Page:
4. Finally, the client and server use the master secret key to generate session keys used for secure communication.

Website example

The SSL protocol is critical for websites that handle sensitive user data. Secure communications between a browser and a web server which supports SSL follow the steps described in the previous section with the browser being the client and the web server being the server. Also, in order for users to trust a website accessed through a browser, the website has to provide a digital certificate that the browser can verify. Such digital certificate should include the domain name of the website as well as the digital signature of a certificate authority (CA) that the browser trusts. So, the owner of the website has to obtain a digital certificate from a CA.

Before the owner of a website registers with a CA, they have to generate a public and private key pair on the web server. They then register the public key with a CA using a certificate signing request (CSR). In addition to the public key, the CSR includes the domain name and other identifying information about the owner. The CA then uses the CSR to issue a signed digital certificate. The CA’s signature serves as a way to certify and associate ownership of the digital certificate and the domain name. Finally, the website’s owner publishes the certificate on the web server.

When a user visits a website over HTTPS, the browser and the web server perform the SSL handshake described in the previous section. In summary:

  1. The browser receives the website’s digital certificate and looks into its trust store for the public key of the certificate authority (CA) that issued the digital certificate. If the CA isn’t listed in the trust store, it displays a security warning to the user.
  2. The browser then verifies the CA’s digital signature included in the digital certificate and the website’s domain name. First, the browser decrypts the digital signature using the CA’s public key (from the trust store) and makes sure the hash of the certificate matches the decrypted signature. Second, the browser makes sure the visited website’s domain is among the list of domain names included in the certificate. If either fails, it displays a security warning to the user.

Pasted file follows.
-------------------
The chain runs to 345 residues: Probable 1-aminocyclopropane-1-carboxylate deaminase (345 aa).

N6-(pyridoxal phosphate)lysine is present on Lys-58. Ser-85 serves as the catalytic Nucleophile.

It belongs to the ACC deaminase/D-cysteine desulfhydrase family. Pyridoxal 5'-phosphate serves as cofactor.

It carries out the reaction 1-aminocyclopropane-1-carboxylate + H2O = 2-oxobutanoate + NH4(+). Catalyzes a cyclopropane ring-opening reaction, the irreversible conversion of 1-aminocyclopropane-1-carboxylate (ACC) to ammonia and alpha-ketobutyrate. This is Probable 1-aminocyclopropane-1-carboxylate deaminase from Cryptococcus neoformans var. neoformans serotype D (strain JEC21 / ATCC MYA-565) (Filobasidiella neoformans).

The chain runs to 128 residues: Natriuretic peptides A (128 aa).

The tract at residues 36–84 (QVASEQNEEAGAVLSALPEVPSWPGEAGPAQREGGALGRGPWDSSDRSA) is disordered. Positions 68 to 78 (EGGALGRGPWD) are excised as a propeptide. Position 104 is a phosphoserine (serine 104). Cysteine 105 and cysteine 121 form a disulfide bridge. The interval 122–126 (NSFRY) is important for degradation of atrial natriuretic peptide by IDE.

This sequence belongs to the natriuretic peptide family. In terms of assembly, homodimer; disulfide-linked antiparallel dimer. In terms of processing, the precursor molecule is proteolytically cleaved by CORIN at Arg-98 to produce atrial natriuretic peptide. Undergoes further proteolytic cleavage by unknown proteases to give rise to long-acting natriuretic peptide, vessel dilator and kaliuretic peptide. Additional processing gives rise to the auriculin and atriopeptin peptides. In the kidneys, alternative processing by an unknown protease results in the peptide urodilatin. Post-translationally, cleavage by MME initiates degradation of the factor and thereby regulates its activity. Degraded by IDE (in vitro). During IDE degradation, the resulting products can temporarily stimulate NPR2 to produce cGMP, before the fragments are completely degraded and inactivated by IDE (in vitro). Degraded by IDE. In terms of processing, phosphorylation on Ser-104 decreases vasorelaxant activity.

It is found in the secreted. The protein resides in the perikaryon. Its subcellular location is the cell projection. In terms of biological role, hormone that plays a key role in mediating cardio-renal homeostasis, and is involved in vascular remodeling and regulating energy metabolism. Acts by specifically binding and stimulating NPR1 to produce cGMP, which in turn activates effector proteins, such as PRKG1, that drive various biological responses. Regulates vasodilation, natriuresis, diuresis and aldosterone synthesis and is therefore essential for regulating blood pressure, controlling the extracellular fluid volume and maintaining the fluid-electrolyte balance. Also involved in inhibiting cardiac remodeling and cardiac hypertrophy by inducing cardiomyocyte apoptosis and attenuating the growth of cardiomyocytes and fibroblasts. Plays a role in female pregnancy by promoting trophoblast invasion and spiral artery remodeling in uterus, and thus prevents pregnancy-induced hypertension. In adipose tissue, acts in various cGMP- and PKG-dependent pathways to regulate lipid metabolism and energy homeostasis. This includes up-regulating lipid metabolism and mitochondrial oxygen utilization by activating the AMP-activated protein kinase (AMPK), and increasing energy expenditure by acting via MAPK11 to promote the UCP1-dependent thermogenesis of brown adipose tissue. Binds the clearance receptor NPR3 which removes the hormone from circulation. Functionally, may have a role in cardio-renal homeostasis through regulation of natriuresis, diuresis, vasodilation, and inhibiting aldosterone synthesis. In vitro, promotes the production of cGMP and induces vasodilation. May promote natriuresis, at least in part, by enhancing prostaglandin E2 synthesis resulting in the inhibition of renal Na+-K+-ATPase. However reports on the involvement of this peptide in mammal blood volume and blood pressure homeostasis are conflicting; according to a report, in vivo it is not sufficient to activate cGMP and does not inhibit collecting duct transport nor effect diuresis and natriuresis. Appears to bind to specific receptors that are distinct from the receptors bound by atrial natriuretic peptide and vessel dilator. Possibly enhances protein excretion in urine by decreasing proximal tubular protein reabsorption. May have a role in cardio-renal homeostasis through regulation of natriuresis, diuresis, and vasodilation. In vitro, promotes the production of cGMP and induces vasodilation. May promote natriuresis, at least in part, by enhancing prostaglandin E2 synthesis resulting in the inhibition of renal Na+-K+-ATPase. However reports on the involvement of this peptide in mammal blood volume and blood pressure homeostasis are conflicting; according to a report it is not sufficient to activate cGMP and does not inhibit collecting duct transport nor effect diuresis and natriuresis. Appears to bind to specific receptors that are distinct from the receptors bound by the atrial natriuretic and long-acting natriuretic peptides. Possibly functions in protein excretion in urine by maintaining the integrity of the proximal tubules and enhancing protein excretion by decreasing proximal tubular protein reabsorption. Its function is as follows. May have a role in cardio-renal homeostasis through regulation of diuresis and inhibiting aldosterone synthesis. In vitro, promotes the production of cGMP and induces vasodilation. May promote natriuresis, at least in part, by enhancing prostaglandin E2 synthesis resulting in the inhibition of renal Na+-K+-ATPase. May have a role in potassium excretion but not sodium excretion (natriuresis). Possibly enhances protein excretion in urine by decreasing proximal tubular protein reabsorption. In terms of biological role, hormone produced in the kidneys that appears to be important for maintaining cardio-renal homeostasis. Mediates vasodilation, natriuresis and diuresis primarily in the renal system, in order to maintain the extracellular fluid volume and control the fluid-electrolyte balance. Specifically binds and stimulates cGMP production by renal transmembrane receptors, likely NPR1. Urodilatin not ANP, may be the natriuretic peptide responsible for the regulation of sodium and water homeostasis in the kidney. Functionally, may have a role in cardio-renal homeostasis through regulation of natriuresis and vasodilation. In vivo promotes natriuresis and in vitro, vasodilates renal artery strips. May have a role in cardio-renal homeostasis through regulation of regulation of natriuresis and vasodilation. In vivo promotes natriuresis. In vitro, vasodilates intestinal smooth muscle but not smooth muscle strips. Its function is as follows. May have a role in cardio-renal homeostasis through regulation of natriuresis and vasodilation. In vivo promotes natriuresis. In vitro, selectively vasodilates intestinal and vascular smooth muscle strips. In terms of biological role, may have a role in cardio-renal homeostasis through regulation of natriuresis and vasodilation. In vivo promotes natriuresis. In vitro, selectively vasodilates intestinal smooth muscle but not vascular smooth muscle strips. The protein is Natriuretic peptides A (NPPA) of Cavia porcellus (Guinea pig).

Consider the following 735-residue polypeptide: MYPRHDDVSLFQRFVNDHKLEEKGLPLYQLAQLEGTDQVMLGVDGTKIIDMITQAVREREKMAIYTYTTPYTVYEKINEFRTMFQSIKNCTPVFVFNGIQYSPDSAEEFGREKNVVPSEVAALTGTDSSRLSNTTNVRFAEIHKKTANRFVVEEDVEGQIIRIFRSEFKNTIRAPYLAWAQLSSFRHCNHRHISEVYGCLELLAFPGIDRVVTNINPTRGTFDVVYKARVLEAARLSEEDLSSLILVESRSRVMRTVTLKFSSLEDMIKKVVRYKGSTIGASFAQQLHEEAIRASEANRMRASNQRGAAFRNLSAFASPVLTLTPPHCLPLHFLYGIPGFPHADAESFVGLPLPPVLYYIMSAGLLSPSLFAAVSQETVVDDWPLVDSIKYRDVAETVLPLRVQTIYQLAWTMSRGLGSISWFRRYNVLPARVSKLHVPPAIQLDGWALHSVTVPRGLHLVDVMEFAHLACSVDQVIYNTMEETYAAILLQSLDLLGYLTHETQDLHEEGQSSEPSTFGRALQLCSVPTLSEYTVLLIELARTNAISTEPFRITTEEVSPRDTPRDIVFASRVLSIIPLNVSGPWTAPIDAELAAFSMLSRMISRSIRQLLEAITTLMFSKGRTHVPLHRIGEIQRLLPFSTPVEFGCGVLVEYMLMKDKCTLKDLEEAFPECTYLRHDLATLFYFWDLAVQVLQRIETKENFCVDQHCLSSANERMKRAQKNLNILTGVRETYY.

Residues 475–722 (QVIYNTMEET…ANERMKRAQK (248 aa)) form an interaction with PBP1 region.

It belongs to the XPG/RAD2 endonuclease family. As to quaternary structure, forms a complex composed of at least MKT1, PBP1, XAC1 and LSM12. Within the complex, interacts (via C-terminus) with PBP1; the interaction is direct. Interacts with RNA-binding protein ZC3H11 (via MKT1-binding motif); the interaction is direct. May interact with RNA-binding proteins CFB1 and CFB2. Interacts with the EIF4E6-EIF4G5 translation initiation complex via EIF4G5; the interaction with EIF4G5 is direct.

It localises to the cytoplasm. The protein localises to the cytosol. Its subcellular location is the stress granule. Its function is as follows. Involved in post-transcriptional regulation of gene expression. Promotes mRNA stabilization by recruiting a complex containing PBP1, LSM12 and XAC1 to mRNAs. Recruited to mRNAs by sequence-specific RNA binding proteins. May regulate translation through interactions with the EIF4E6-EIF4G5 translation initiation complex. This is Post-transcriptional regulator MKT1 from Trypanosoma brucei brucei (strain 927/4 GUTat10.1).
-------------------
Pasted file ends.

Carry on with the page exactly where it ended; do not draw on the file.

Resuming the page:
3. Now that the browser knows that the website is who they claim they are, it uses the website’s public key included in the digital certificate to initiate the exchange of secret encryption keys. The encryption keys are subsequently used to perform a secure communication between the browser and the web server.

Conclusion

The description above is by no means an ultimate detailed guide to SSL. It doesn’t cover all the details and concepts associated with SSL and may contain mistakes. However, it provides a structured explanation of the steps involved in an initial SSL handshake and includes an illustrative example.

BigIntegerCPP – C++ Big Integer Library

Today, I completed the first version of BigIntegerCPP, a C++ Big Integer Library. It is meant to be an equivalent of Java’s BigInteger Class. The main purpose of this library is to perform basic arithmetic operations on integers which would not normally fit in a 64 bits integer (unsigned long long).

It took me some time to turn my own code into something publishable to the public. It definitely wasn’t as easy as I expected. The source code is now downloadable from my github account. Feel free to fork the project and add your own code. You can also download the source code directly as a zip file.

The library was built to be used intuitively as if you are doing regular integers arithmetic. First, create the integers you are planning to perform the operations on:

BigInteger a("35742549198872617291353508656626642567");
BigInteger b("1298074214633706835075030044377087");

The addition and multiplication can be then performed naturally:

BigInteger c = a + b;
BigInteger d = a * b;

The library supports the C++ ostream operator “<<“. So, a code to display the big integers would look something like this:

cout << a << " + " << b << " = " << c << endl;
cout << a << " * " << b << " = " << d << endl;

Be aware that this is the very first version of the library. Therefore, I cannot guarantee any level of quality in terms of correctness or efficiency. I will appreciate it if you report any bugs you find in the comments and include the test case where the library failed.

Music is Math

This weekend I came across otomata: an automated music generator. It’s basically a simple interface where you input a random initial state that consists of marked squares. The squares will then move around the grid and generate music beats. The generator employs a cellular automaton in a fashion similar to the game of life.

Although it seems that any combination will be both acoustically and visually appealing, here are a couple of fun combinations to try:

The title is inspired from the name of this song by Boards of Canada and years of listening to Chillout Music 🙂